The way I look at it, we’re rushing toward The Matrix, toward virtual reality. People are going to, more and more, be putting devices in, on, and within their bodies in order to immerse themselves in the media we’re creating. We can talk until we’re blue in the face about the ethical and philosophical questions that surround that immersion in technology, but it is going to happen.
And there’s the question of what you subject yourself to by integrating technology with your body. I’m not really here to pass judgment on whether becoming cybernetic is good or bad, because I don’t really know. Given the way we’re messing up our planet, I’m not convinced it’s the worst way to go. And given that capitalism has run rampant with our visual and sonic culture and really created a mess—including the Labatt six-pack [grain elevators] downtown here in Buffalo—it may be the case that we would want to put on a visor that could erase those things. It might be that we would want to take the sound of traffic and sirens and machinery and everything else the industrial revolution forward has foisted on us and replace it with something else.
And that’s essentially what people do with headphones: They replace the sound of the real world with a virtual one. And now we’ve got the technology to easily recreate the experience of of being immersed in 3D sound while wearing simple headphones. It’s call binaural audio, and I’ll be discussing that at length in my talk.
How much sound am I missing by using my phone to listen to crappy mp3s? How much is really a qualitative question that I think a lot of people, including Neil Young, make the mistake of trying to answer in a quantitative way. The question should be dealt with qualitatively. It’s kind of like asking how much is someone missing by drinking Dunkin Donuts coffee instead of stopping off at the boutique coffee shop and getting a really great hand-poured brew. If you can’t tell the difference, you’re not missing anything. If you can tell the difference, and you’ve taken the time to immerse yourself in these aesthetic experience, you’ll come to know what you’re missing. Quality is phenomenological, highly subjective. People can learn to experience more deeply. I’m personally calling for a culture-wide remedial sonic education in order to bring recording back up where it belongs along with film, photography, architecture and other technical-creative fields.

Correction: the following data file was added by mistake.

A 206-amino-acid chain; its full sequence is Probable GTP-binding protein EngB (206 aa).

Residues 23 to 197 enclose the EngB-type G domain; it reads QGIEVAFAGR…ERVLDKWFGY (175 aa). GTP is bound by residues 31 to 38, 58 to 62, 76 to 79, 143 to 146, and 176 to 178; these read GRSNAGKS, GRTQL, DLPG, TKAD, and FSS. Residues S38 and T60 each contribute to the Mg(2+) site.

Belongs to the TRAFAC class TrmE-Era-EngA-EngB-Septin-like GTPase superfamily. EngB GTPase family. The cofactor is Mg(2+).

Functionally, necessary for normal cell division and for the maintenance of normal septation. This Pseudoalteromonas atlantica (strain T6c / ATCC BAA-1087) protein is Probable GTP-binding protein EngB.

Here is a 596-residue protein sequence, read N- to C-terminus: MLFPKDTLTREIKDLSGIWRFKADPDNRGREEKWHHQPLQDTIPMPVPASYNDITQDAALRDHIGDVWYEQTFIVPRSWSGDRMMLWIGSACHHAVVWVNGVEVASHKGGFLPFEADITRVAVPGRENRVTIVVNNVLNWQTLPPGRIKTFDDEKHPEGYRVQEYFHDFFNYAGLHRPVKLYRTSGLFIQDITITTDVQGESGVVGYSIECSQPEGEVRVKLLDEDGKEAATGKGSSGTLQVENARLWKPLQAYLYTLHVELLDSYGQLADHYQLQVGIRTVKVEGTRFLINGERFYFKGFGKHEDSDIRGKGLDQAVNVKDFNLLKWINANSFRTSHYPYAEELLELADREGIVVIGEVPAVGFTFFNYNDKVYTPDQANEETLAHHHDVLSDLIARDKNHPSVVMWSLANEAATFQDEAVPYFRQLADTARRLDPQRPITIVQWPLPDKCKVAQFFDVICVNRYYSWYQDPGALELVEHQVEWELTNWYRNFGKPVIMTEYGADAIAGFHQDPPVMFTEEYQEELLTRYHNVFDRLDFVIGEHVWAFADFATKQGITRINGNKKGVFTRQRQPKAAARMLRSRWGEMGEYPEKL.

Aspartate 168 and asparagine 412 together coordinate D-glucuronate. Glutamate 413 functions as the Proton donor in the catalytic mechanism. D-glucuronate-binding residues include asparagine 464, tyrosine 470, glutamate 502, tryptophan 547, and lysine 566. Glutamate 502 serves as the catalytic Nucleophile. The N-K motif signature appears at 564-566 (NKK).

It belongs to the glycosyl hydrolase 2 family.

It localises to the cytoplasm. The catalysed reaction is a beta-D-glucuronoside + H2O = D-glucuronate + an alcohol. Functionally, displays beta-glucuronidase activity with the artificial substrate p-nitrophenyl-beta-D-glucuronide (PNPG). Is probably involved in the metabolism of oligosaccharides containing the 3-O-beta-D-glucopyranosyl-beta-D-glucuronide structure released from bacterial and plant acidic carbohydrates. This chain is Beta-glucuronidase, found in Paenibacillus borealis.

I’ll say this: If you’re interested in having one of the most beautiful experiences you can have as a human listening to something that another human has made, a piece of art, then you’re missing a ton by listening to traditional stereo recordings on shitty stock earbuds and a phone. It’s not an arrangement capable of delivering a beautiful experience. We are now seeing exceptionally capable personal music players delivering amazing sound to great headphones.
How big is this movement? I’ll draw a couple analogies. Everyone said Starbucks was a stupid idea. Americans don’t care about coffee. They don’t know what a latte is. We know what happened there. We’ve seen what would be considered small-interest, boutique, small-batch, farm-to-table, handcrafted, bespoke industries grow into giant consumer bases. And look, I find it obnoxious and elitist to say, “Look there’s better quality everything, and your experience is not fully realized.” It’s not fair to say that. We don’t know what other people’s experiences are. Someone could achieve ecstasy on Dunkin Donuts coffee, I guess. But I also believe strongly that we are incredibly sensitive creatures, and if we are given a chance to develop our aesthetic senses—whether it’s tasting better wine or food or listening to better-sounding music—then what’s demonstrated on a small scale can blossom into a much larger industry.
The interesting thing with sound is that its not just music; it’s not just records. The gaming industry is way ahead of us in making immersive and three-dimensional sound. Kids are wearing headphones as they’re playing games, and they are way into the three-dimensional soundscapes, because they want it to sound like the helicopter is buzzing right behind their heads, or that there’s someone whispering in their ears.
But to answer your question, there’s a groundswell of interest. There’s a groundswell of interest in headphones, in how we can make music sound better on portable devices. There’s a groundswell interest in high-resolution audio, which is getting us out of the mp3s toward something better. But I actually believe it’s going to be the gaming industry and young people who are playing those games who are going to demand that kind of listening experience.